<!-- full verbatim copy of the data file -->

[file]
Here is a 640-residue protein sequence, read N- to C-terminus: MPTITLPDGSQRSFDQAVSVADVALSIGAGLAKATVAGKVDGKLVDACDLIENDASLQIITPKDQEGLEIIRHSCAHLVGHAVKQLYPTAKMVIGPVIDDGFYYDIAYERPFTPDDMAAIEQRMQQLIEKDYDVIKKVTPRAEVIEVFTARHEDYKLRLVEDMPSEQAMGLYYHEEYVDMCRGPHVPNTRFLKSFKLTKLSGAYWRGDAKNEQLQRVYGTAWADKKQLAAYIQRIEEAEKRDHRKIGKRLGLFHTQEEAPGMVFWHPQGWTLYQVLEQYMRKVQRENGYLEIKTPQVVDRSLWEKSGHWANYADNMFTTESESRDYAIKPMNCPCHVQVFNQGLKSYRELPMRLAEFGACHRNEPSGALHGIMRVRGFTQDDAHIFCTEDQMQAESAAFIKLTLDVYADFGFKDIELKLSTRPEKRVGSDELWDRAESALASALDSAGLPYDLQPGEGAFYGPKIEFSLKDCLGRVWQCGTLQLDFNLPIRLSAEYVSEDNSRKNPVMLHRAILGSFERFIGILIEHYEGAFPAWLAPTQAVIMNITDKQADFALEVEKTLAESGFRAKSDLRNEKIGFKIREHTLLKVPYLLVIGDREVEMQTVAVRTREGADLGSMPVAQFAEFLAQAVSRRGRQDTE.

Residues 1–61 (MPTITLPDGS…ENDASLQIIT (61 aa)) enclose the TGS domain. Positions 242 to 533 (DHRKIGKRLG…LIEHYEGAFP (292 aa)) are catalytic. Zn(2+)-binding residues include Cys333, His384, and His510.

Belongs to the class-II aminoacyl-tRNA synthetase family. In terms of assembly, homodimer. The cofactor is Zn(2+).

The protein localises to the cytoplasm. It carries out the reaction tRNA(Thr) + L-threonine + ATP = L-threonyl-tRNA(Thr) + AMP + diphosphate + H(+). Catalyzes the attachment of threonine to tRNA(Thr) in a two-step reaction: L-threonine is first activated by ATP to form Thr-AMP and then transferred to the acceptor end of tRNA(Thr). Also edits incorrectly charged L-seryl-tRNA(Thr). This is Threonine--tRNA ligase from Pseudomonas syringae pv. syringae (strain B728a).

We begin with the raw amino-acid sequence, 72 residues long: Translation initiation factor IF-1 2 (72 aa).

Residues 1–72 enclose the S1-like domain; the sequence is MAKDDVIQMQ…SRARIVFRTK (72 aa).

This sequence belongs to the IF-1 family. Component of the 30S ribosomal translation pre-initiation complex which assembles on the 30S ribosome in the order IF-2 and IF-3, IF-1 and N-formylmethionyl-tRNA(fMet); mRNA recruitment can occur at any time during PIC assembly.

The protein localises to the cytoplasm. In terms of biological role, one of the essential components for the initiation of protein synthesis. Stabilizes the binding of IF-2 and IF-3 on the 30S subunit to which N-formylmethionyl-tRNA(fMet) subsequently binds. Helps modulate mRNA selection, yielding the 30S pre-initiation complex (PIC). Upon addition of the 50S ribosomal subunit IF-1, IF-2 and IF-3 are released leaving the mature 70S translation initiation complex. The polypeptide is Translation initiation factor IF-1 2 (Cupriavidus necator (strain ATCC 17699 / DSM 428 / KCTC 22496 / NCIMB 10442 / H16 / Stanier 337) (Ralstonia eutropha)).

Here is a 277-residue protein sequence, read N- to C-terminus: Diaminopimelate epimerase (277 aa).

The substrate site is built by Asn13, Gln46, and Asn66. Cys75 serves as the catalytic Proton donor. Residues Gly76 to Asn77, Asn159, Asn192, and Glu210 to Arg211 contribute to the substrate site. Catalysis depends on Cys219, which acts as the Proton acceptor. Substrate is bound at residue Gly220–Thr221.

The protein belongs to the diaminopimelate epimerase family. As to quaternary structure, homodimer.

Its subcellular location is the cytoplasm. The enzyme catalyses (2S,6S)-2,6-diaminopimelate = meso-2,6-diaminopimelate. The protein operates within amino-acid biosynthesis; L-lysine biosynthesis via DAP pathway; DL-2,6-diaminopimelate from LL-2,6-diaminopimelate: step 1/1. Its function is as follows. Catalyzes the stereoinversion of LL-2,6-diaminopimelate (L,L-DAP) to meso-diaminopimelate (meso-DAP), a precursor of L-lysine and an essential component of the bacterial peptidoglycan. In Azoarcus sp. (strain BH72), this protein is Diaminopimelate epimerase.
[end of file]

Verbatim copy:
Here is a 640-residue protein sequence, read N- to C-terminus: MPTITLPDGSQRSFDQAVSVADVALSIGAGLAKATVAGKVDGKLVDACDLIENDASLQIITPKDQEGLEIIRHSCAHLVGHAVKQLYPTAKMVIGPVIDDGFYYDIAYERPFTPDDMAAIEQRMQQLIEKDYDVIKKVTPRAEVIEVFTARHEDYKLRLVEDMPSEQAMGLYYHEEYVDMCRGPHVPNTRFLKSFKLTKLSGAYWRGDAKNEQLQRVYGTAWADKKQLAAYIQRIEEAEKRDHRKIGKRLGLFHTQEEAPGMVFWHPQGWTLYQVLEQYMRKVQRENGYLEIKTPQVVDRSLWEKSGHWANYADNMFTTESESRDYAIKPMNCPCHVQVFNQGLKSYRELPMRLAEFGACHRNEPSGALHGIMRVRGFTQDDAHIFCTEDQMQAESAAFIKLTLDVYADFGFKDIELKLSTRPEKRVGSDELWDRAESALASALDSAGLPYDLQPGEGAFYGPKIEFSLKDCLGRVWQCGTLQLDFNLPIRLSAEYVSEDNSRKNPVMLHRAILGSFERFIGILIEHYEGAFPAWLAPTQAVIMNITDKQADFALEVEKTLAESGFRAKSDLRNEKIGFKIREHTLLKVPYLLVIGDREVEMQTVAVRTREGADLGSMPVAQFAEFLAQAVSRRGRQDTE.

Residues 1–61 (MPTITLPDGS…ENDASLQIIT (61 aa)) enclose the TGS domain. Positions 242 to 533 (DHRKIGKRLG…LIEHYEGAFP (292 aa)) are catalytic. Zn(2+)-binding residues include Cys333, His384, and His510.

Belongs to the class-II aminoacyl-tRNA synthetase family. In terms of assembly, homodimer. The cofactor is Zn(2+).

The protein localises to the cytoplasm. It carries out the reaction tRNA(Thr) + L-threonine + ATP = L-threonyl-tRNA(Thr) + AMP + diphosphate + H(+). Catalyzes the attachment of threonine to tRNA(Thr) in a two-step reaction: L-threonine is first activated by ATP to form Thr-AMP and then transferred to the acceptor end of tRNA(Thr). Also edits incorrectly charged L-seryl-tRNA(Thr). This is Threonine--tRNA ligase from Pseudomonas syringae pv. syringae (strain B728a).

We begin with the raw amino-acid sequence, 72 residues long: Translation initiation factor IF-1 2 (72 aa).

Residues 1–72 enclose the S1-like domain; the sequence is MAKDDVIQMQ…SRARIVFRTK (72 aa).

This sequence belongs to the IF-1 family. Component of the 30S ribosomal translation pre-initiation complex which assembles on the 30S ribosome in the order IF-2 and IF-3, IF-1 and N-formylmethionyl-tRNA(fMet); mRNA recruitment can occur at any time during PIC assembly.

The protein localises to the cytoplasm. In terms of biological role, one of the essential components for the initiation of protein synthesis. Stabilizes the binding of IF-2 and IF-3 on the 30S subunit to which N-formylmethionyl-tRNA(fMet) subsequently binds. Helps modulate mRNA selection, yielding the 30S pre-initiation complex (PIC). Upon addition of the 50S ribosomal subunit IF-1, IF-2 and IF-3 are released leaving the mature 70S translation initiation complex. The polypeptide is Translation initiation factor IF-1 2 (Cupriavidus necator (strain ATCC 17699 / DSM 428 / KCTC 22496 / NCIMB 10442 / H16 / Stanier 337) (Ralstonia eutropha)).

Here is a 277-residue protein sequence, read N- to C-terminus: Diaminopimelate epimerase (277 aa).

The substrate site is built by Asn13, Gln46, and Asn66. Cys75 serves as the catalytic Proton donor. Residues Gly76 to Asn77, Asn159, Asn192, and Glu210 to Arg211 contribute to the substrate site. Catalysis depends on Cys219, which acts as the Proton acceptor. Substrate is bound at residue Gly220–Thr221.

The protein belongs to the diaminopimelate epimerase family. As to quaternary structure, homodimer.

Its subcellular location is the cytoplasm. The enzyme catalyses (2S,6S)-2,6-diaminopimelate = meso-2,6-diaminopimelate. The protein operates within amino-acid biosynthesis; L-lysine biosynthesis via DAP pathway; DL-2,6-diaminopimelate from LL-2,6-diaminopimelate: step 1/1. Its function is as follows. Catalyzes the stereoinversion of LL-2,6-diaminopimelate (L,L-DAP) to meso-diaminopimelate (meso-DAP), a precursor of L-lysine and an essential component of the bacterial peptidoglycan. In Azoarcus sp. (strain BH72), this protein is Diaminopimelate epimerase.